You reported that your wine prices have gone up but sales have remained steady.
We actually had the best year ever last year—it’s not that we were just holding steady; we were breaking records. I think that a lot of diners have been feeling very conservative with their dollars, and so they are wanting a consistent, solid [restaurant] rather than a new place. It’s like, “If I’m going to spend $100, I’m going to a place that’s really going to stand up; I’m going to go for consistency over newness.”
Does that attitude extend to wine?
In our particular environment, people are pretty adventurous with their wine dollars, but I think again it’s because we get out the decanters, we have the glassware, we send our staff to Italy, so [there’s] trust. They don’t feel like they have expendable money to toss around with wine, but they are more generous with spending when they have the trust. It’s like with Brunello: We know it’s more expensive than Chianti Classico but we’re willing to go there now. Our prices have gone up a bit—we’ve allowed for an increase since we really held prices tight for the past few years—and we’ve not seen much push back.
Franciacorta makes your Top Ten, but not prosecco.
We’ve definitely seen an increase on Franciacorta. Part of it is that some of our staff have gone there, and so everyone is really behind it, but I’ve also seen a strengthening of the sparkling category. We’re still selling a lot of Prosecco, but now there’s more interest in more high-quality bubbles. It’s a little of the ubiquity syndrome with prosecco, like with malbec or shiraz—there’s a location disconnect; any one will do; they aren’t discerning about the brand. Now people are looking for better quality, and toastier, nuttier styles, and you’re just not going to find that in prosecco.
Chianti tops your list.
Chianti is still rocking strong, Chianti Classico in particular, and Rodano in particular. I swear, if I pour that wine for 1,000 customers, 999 are going to say they love the wine. Chianti Classico is just such a satisfying wine; you can pour it for people who don’t know it and they always seem really happy with it, especially at the price.
How about your namesake, Barolo?
A lot of people are lured here by the Barolo; we’re selling a ton. Some of the prices have actually come down, so that makes it more attractive. Also, I’ve found that now a lot of people have been to Piedmont; they know the wine. At the same time, a lot of people seem to equate Barolo to the cabernet sauvignon of Italy, so I always need to survey the table. So many people think of Barolo as the Italian equivalent of Bordeaux or cabernet sauvignon; I’d say 50 percent are in that camp. I always say Barolo is more Burgundy-meets-cabernet: It doesn’t deliver the color or weight of cabernet sauvignon, but it does deliver the structure—so if they like structure, it’s a good choice, but if they are looking for a dense, broader wine, they will not be so happy with it.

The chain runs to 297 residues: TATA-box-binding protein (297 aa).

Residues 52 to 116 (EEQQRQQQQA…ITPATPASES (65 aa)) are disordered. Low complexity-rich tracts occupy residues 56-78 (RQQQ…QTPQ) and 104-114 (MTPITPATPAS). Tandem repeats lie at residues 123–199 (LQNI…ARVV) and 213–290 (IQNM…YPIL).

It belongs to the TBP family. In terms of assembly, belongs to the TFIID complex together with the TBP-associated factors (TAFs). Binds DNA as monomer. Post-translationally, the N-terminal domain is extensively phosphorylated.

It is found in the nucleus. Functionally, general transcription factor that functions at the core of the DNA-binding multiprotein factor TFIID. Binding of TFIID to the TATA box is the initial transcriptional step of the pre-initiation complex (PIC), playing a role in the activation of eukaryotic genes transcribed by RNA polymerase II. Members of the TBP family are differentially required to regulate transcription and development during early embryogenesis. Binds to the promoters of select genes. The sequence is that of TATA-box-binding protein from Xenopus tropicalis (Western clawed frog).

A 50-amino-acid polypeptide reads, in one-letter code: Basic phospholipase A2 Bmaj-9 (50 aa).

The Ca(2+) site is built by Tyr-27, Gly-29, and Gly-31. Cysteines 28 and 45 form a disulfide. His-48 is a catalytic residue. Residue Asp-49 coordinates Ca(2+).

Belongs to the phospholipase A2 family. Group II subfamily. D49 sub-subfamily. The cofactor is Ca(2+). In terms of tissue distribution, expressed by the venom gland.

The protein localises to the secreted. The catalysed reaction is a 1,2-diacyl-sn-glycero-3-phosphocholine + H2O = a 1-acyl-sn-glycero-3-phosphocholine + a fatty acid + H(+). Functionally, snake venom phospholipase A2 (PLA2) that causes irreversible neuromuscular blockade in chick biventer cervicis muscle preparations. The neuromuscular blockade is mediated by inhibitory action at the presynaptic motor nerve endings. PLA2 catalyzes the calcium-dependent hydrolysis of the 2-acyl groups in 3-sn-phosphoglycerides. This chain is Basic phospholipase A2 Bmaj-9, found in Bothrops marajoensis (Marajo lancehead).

What about Piedmont’s other varietals—do you sell any pelaverga?
Every time I put things like pelaverga on the list, they get lost. If anything, people go for Dolcetto di Dogliani and Barbera d’Asti—barbera especially, as there are so many different styles and they come in at a good price point.
And in whites?
Gavi is a strong white wine category for us—a success with those who like sauvignon blanc, pinot grigio, those who are looking to get away from chardonnay styles. And for those who’ve had their fill of pinot grigio. Pinot grigio has become this catchall category, like prosecco: people don’t differentiate.
What about this Cottat Sancerre in the midst of all the Italians that make up your Top Ten?
I sell gallons and gallons of Sancerre! Part of it is personal—I love Sancerre. But I list it because I don’t find that Italy has rung anyone’s bell with sauvignon, so I’m going to go to France. I’d rather take diners to the home place than offer an Italian version just for the sake of being Italian. I have Austrian grüner veltliner and German riesling, too—things that aren’t easily replicated elsewhere.
Do people order the German riesling and Austrian grüner?
I didn’t sell a drop of them five years ago. Now I’m shocked at how much of the higher acid, crisp whites we sell. It’s not like I’m pushing them; I just think it’s nice to have options. They are lifting off just by us throwing them over the home plate.
What other trends have you seen over the last year?
People going after lagrein, and nero d’Avola for sure—people never even mentioned the word before, and now they come in asking for it. I’ve been thinking that I might have to bring more to the wine list. Part of it might be the conservative prices: they are probably $10 to $20 on the shelf, $20 to $50 on a list, and they deliver well. People have translated malbec and shiraz to nero d’Avola.
The Guidalberto brings up your Top 10 at #10. Do super Tuscans still sell well?
Hugely—we are getting a lot of cabernet and Bordeaux drinkers looking for an $80 to $150 bottle. If we say Sassicaia, their eyes may begin to roll, but then we say, “this is the little brother” and they are interested. I can’t keep the Guidalberto in stock; I’m buying it weekly. The $180 to $200 market is no more, with all the layoffs and department closings, but people do seem to feel they can justify a $100, $125 super Tuscan. If they spend the money they don’t want to feel like they are chasing a trend; they want to feel like they are throwing their money behind something with pedigree. That’s really comforting to a lot of people in this environment.
is W&S’s editor at large and covers the wines of the Mediterranean and Central and Eastern Europe for the magazine.
This is a W&S web exclusive. Get access to all of our feature stories by signing up today.